Early photos often carry an eerie quality, a sensation heightened when depicting the lawless American Old West with its diverse inhabitants. This unsettled atmosphere is accentuated through the grainy lens of late 19th- and early 20th-century photography, adding a layer of fascination. The most unsettling images are those without an easy explanation or context.

Bison Skulls, 1892

The pile of bison skulls in 1892, like many similar piles of bison skulls during the late 19th century, was a result of the mass slaughter of bison that occurred in North America.

This period is often referred to as the “Great Bison Slaughter.”

The bison population in North America was once vast, with estimates ranging from 30 to 60 million animals.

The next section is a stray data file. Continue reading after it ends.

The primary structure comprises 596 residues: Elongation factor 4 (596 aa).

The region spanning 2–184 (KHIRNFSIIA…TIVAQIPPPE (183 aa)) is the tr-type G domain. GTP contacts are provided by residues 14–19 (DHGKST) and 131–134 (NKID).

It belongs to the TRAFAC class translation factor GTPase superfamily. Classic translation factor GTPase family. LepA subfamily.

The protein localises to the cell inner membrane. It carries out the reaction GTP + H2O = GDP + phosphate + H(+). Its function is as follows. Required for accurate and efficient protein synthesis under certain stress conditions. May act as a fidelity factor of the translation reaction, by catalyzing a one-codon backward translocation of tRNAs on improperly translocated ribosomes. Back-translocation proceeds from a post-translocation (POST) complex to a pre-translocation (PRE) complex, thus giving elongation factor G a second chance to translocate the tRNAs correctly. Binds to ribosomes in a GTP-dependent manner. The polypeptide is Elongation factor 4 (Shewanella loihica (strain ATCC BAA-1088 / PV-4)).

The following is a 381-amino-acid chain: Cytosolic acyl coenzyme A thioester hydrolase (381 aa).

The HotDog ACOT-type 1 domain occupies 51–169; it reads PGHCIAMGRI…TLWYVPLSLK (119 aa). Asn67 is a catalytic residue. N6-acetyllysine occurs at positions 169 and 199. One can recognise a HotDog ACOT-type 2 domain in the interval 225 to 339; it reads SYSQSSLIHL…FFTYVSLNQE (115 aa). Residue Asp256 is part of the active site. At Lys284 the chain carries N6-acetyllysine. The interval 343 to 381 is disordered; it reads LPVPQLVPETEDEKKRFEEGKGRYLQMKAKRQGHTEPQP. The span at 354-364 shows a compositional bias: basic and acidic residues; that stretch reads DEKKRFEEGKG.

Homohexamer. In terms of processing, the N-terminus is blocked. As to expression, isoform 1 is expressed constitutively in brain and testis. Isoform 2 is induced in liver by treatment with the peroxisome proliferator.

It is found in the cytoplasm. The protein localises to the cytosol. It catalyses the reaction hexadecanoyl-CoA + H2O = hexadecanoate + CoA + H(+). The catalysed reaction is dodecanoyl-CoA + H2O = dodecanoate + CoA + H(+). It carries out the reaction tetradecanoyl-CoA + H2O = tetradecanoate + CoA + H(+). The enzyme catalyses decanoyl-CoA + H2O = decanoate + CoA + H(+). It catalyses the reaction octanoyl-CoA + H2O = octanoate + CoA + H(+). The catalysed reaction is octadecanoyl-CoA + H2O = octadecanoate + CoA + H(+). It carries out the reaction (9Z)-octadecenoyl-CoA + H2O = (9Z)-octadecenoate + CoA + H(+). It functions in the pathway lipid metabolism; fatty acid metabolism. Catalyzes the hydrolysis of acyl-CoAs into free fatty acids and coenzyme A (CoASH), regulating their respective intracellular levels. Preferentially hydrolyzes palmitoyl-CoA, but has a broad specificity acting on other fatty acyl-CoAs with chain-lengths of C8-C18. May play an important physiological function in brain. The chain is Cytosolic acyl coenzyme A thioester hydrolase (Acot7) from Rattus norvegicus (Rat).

However, in the late 19th century, a combination of factors, including overhunting, habitat loss due to westward expansion, and the construction of railways, led to a catastrophic decline in the bison population.

Bison were hunted for their hides, which were in high demand, and also as a means of controlling indigenous populations who depended on the bison for their sustenance.